If you have and elderly parent in need of care, you may be experiencing challenges you never even saw coming. Children of elderly dependent parents often express feelings of guilt, confusion, and frustration stemming from the judgment put upon them from others. Do you have an elderly parent that you provide full time live-in care for? Or does your parent now live in a nursing facility with 24 hr. care? Are you somewhere in between? These day there are more care options for the elderly than ever before. Caregiving can range from part time care to 24 hr. care and be provided by family, friends and or professional caregivers. Making the appropriate choice can be difficult especially when there are people who are more than willing to put their two cents in on how you could do better or how they would do it differently with their own parents.
Children of elderly parents often express feelings of judgement, being shamed by society if they choose not to take on the role of primary caregiver. A common misconception is that children should be primary caregivers to their parent because it is the sacrifice all loving children would for their elderly parents. This way of thinking seems to be a stigma in our society looming over children with the message that “good” sons or daughters must do the right or honorable thing and assume the role of primary caregiver if assistance is necessary due to physical, mental or other limitations caused by aging, illness or injury.
Many Children suffer from guilt if their parents are cared for by professionals instead of themselves hearing comments such as: “your parents took care of you as a child, now it is your turn to care for them.” While many children who do decide to become full or part-time caregivers to their parents deserve more praise than they likely receive, children who lovingly choose a different route also deserve credit when choosing professional care when it is the best choice for their parent and their family situation. Decisions regarding elderly care are not easily made and certainly should not be shammed by others who can only assume they know what is best from an outsiders perspective. Family dynamics can be rich, complicated and unique, there is no single right or wrong choice when it comes to caregiving decisions and it is about time that stigmas like these are put to bed.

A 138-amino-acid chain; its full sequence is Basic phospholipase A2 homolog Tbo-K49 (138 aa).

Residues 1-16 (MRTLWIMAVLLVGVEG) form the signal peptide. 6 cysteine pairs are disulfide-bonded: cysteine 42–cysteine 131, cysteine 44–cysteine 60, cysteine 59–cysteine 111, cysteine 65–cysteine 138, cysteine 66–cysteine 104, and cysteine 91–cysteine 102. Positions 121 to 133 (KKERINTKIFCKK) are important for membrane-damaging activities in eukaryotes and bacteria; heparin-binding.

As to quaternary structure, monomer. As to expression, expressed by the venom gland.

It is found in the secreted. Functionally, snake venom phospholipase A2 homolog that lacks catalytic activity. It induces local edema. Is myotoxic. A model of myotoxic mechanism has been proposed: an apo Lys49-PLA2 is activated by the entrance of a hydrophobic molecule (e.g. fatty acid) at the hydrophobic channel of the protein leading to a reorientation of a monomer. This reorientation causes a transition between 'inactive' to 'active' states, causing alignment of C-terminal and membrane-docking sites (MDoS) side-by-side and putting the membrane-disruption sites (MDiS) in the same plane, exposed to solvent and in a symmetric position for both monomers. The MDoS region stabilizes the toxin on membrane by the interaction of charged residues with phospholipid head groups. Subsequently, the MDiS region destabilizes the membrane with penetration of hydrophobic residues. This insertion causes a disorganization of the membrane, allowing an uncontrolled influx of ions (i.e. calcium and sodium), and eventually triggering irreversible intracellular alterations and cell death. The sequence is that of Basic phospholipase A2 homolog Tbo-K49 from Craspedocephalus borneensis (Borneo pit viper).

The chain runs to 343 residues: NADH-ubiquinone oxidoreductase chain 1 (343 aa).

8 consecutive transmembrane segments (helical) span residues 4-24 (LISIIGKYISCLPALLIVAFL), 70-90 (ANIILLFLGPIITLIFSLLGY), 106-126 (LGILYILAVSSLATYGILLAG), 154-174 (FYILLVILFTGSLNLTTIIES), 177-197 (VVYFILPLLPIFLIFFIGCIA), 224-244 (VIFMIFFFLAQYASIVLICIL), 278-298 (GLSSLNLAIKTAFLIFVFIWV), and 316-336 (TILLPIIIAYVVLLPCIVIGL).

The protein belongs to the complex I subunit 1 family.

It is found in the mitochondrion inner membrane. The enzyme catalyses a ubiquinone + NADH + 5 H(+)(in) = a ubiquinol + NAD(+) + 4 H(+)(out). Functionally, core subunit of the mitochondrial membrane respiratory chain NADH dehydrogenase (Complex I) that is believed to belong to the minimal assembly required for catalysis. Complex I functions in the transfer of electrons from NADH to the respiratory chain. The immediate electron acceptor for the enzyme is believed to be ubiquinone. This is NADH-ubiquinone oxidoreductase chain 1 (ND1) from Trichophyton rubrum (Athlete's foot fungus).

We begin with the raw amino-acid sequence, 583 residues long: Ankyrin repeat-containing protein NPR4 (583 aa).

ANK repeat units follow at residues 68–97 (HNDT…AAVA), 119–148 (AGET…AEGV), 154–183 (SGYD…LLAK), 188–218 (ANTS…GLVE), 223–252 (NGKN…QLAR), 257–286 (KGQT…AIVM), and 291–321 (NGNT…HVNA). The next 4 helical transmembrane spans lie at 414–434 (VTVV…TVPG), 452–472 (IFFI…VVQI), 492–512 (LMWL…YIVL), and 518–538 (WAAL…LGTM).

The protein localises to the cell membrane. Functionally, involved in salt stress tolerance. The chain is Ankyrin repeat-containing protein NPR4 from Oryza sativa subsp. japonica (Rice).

Words of shame that keep the stigma alive:
“I could never put my parents in a nursing home”
How these words hurt:
Not only is this an assumption, it’s telling the listener loud and clear that if they did make a decision such as choosing a long term care facility for their loved one, they are a lesser person for it. We need to be careful when presuming what we would or would’t do in someone else’s shoes, because…we’re not. Even when circumstances are similar no two families are exactly alike and your journey is uniquely your own. If someone’s parent is receiving professional care instead of family care that certainly does not make them selfish or less compassionate. The majority of us suffer from foot-in-mouth from time to time, we are all human after all! But when we try to be mindful of our wording relationships can flourish instead of divide.
“Your parents sacrificed and cared for you as a child, now it’s your turn”
How these words hurt:
Everybody has a different type of relationship with their parent, right? you may or may not fully understand the dynamic of someone else’s relationship with their family growing up. Sometimes the most loving thing you can do is have a professional step in and care for the parent in ways that you are not able to due to your family history or other underlining factors. The most important thing is that your parent receives the right kind of care regardless of who provides it.
No matter what your caregiving decision includes, know that you are not alone in your endeavors. Every path comes with it’s own benefits and challenges. The more we all champion and support each other rather than shame (even without realizing it), the closer we become to ending the caregiving stigmas such as children who choose professional care are less loving. If you or someone you know is a primary caregiver to a parent or has a parent who is provided with professional care take some time today and give them a few words of encouragement.